I’ve gotta say hats off to the developers of Factorio. (My thoughts and mini-review of Factorio)

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eBagger
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I’ve gotta say hats off to the developers of Factorio. (My thoughts and mini-review of Factorio)

Post by eBagger »

(Excuse the lengthy tangents, I like to write rambly when I’m doing cardio)

Yeah factory bros, I’ve gotta say I’m inspired. Came outta nowhere, kept seeing pictures of peoples setups being posted on forums, and figured I’d see what all those fucking wires and pipes were about. And I’m glad I did.

Remember back in the days when you’d get home with a new RTS game, and you’d open that shit up and grab the manual, and start reading about all the various units and their abilities and uses? That comfy detailed sprite and description? Yeah thats the comfy feeling I get when I’m playing factorio. And boy is there plenty to read about with tons of sprites to look at. While not exactly the same genre Command and conquer seems so… shallow, or lack of depth I should say in comparison. Not knocking the legend, just never thought how much deeper you could go.

And in my mid 30’s now, gaming certainly is different than decades ago. But I feel the sentiment is shared (I’ve read the Steam reviews) when I say there hasn’t been a game that makes me stay up way well into sleep deprivation since I was young lad. And speaking of Command and Conquer and Starcraft, its probably the first time since I was introduced to those that I’ve got that comfy feeling about a genre and game.

It really satisfies those parts of the human mind that say “Wow it took me 5 minutes to gather 100 units of X….and WOW, with a little engineering and those 100 units, I can now make 5,000 units in the same amount of time!” Kind of exponential growth that our brains find satisfying.

Oddly enough before finding Factorio I had downloaded some mobile game called “Cells to Singularity”, one of those “tap the screens fast to accumulate currency, research new tech that makes each tap +10, research this modifier to make + 50 every 30 seconds” kind of games. Very satisfying and addicting, and Factorio kind of gave that gameplay a direction and purpose.

I’m also the type to quit when a certain amount of reward or satisfaction isn’t met at a certain level of complexity. Cities Skylines comes to mind. Once my population reaches a certain level and particular issues arise, I get a “fuck this shit” mentality and either start over, or stop playing. Factorio has done an amazing job of remedying this with a great balance of complexity, with proper reward return on learning and persevering’s investment. I’ve read a few people this happens at advance oil processing, and I thought that might apply to me, but I’ve happily conquered and currently learning nuclear.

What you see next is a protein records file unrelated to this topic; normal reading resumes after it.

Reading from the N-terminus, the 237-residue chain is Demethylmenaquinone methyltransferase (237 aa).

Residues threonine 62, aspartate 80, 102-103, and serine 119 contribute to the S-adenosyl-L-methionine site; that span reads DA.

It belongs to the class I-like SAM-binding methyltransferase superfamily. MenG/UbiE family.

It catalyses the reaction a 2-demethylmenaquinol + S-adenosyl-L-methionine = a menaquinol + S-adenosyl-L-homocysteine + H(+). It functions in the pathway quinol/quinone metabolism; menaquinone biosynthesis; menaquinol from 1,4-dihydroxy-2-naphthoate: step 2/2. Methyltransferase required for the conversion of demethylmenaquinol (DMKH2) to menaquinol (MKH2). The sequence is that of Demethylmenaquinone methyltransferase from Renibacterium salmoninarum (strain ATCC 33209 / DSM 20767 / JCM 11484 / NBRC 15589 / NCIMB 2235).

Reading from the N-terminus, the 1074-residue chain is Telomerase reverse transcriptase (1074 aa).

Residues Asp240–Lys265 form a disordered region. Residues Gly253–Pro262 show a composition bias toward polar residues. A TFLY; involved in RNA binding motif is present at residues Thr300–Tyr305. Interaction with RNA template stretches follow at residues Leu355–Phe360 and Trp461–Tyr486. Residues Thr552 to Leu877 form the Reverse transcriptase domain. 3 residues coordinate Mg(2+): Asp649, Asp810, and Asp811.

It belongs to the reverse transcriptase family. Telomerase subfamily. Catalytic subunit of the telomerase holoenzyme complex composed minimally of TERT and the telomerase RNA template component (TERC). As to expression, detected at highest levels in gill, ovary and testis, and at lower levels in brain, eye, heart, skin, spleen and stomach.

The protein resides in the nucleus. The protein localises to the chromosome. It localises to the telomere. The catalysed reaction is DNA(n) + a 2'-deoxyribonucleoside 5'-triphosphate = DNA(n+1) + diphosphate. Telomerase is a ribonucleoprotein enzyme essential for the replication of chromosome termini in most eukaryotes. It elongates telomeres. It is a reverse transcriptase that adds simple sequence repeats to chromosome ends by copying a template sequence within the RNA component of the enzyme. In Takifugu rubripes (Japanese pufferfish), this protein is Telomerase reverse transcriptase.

I love the precise ratio mathematical aspect of the game, where optimizing is a whole subsection to learn in itself, but also the mindless “put down a shitload of miners, lay some blue inserters and a buncha smelters, and throw a shitload of material at the problem” approach that can be taken as well.

I’m playing on peaceful mode to learn the ropes because of there is one thing that turn me off from RTSs, and thats rushing. Unfortunately thats the downfall of all Multiplayer RTS or most strategy oriented games, when it becomes all about SPEED SPEED RUSH RUSH and less about methodical placement of units and strategy. But from what I can tell about peaceful mode is at least the enemy seems to grow appropriately with what stage you are at. It’ll no doubt stress me out when I eventually move on to regular mode, but props to those of you who can learn the game while fighting off waves of insects. Its not easy progressing on peaceful mode, its most definitely an accomplishment on regular mode.

The graphics are great to look at, and I love how with simpler graphics styles like Factorio you can really ramp up how ridiculous things get, with thousands of bots, insects, and machines working flawlessly on my few years old gaming laptop. The top down perspective seems the obvious most appealing choice for this type of gameplay.

I’m excited to check further into Satisfactory. I’ve messed around with it some, but it hasn’t captured my attention like Factorio. I’m sure I’ll check it out once I’ve done more with Factorio. Same with Dyson Sphere Project, after Factorio checked it out, was pretty cool same story, its no Factorio atm.